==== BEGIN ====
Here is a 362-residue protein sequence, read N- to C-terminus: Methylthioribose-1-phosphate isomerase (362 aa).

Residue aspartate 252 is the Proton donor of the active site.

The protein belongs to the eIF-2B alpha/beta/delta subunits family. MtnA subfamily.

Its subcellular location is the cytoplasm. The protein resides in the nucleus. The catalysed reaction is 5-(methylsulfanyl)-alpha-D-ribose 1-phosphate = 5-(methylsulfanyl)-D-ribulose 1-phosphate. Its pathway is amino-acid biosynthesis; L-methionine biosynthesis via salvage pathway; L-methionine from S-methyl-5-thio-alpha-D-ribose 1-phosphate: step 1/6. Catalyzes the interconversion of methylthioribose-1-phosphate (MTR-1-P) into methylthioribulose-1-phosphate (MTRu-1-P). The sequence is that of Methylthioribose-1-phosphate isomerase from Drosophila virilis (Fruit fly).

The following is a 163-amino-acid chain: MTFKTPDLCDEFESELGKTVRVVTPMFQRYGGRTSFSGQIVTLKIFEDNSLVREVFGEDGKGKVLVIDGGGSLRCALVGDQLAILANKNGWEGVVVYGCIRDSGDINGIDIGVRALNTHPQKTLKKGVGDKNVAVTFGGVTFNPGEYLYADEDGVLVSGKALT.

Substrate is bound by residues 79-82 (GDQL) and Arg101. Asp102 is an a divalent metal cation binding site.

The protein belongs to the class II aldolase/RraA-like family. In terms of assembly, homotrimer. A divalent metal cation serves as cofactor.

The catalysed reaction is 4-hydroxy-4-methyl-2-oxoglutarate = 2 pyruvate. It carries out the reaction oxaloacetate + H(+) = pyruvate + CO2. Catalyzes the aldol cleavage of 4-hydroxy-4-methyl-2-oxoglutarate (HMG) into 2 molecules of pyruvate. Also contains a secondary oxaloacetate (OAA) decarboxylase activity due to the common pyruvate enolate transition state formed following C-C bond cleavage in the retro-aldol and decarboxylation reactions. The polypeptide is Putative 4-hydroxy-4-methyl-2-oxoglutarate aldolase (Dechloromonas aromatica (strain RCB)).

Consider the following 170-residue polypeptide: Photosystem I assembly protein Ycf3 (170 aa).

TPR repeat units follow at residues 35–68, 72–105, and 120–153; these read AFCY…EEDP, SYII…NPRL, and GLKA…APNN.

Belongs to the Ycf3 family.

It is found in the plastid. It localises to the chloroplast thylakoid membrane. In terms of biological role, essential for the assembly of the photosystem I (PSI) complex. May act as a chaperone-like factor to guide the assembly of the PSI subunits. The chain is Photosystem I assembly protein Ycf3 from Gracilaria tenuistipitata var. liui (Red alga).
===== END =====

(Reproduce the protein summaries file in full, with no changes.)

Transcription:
Here is a 362-residue protein sequence, read N- to C-terminus: Methylthioribose-1-phosphate isomerase (362 aa).

Residue aspartate 252 is the Proton donor of the active site.

The protein belongs to the eIF-2B alpha/beta/delta subunits family. MtnA subfamily.

Its subcellular location is the cytoplasm. The protein resides in the nucleus. The catalysed reaction is 5-(methylsulfanyl)-alpha-D-ribose 1-phosphate = 5-(methylsulfanyl)-D-ribulose 1-phosphate. Its pathway is amino-acid biosynthesis; L-methionine biosynthesis via salvage pathway; L-methionine from S-methyl-5-thio-alpha-D-ribose 1-phosphate: step 1/6. Catalyzes the interconversion of methylthioribose-1-phosphate (MTR-1-P) into methylthioribulose-1-phosphate (MTRu-1-P). The sequence is that of Methylthioribose-1-phosphate isomerase from Drosophila virilis (Fruit fly).

The following is a 163-amino-acid chain: MTFKTPDLCDEFESELGKTVRVVTPMFQRYGGRTSFSGQIVTLKIFEDNSLVREVFGEDGKGKVLVIDGGGSLRCALVGDQLAILANKNGWEGVVVYGCIRDSGDINGIDIGVRALNTHPQKTLKKGVGDKNVAVTFGGVTFNPGEYLYADEDGVLVSGKALT.

Substrate is bound by residues 79-82 (GDQL) and Arg101. Asp102 is an a divalent metal cation binding site.

The protein belongs to the class II aldolase/RraA-like family. In terms of assembly, homotrimer. A divalent metal cation serves as cofactor.

The catalysed reaction is 4-hydroxy-4-methyl-2-oxoglutarate = 2 pyruvate. It carries out the reaction oxaloacetate + H(+) = pyruvate + CO2. Catalyzes the aldol cleavage of 4-hydroxy-4-methyl-2-oxoglutarate (HMG) into 2 molecules of pyruvate. Also contains a secondary oxaloacetate (OAA) decarboxylase activity due to the common pyruvate enolate transition state formed following C-C bond cleavage in the retro-aldol and decarboxylation reactions. The polypeptide is Putative 4-hydroxy-4-methyl-2-oxoglutarate aldolase (Dechloromonas aromatica (strain RCB)).

Consider the following 170-residue polypeptide: Photosystem I assembly protein Ycf3 (170 aa).

TPR repeat units follow at residues 35–68, 72–105, and 120–153; these read AFCY…EEDP, SYII…NPRL, and GLKA…APNN.

Belongs to the Ycf3 family.

It is found in the plastid. It localises to the chloroplast thylakoid membrane. In terms of biological role, essential for the assembly of the photosystem I (PSI) complex. May act as a chaperone-like factor to guide the assembly of the PSI subunits. The chain is Photosystem I assembly protein Ycf3 from Gracilaria tenuistipitata var. liui (Red alga).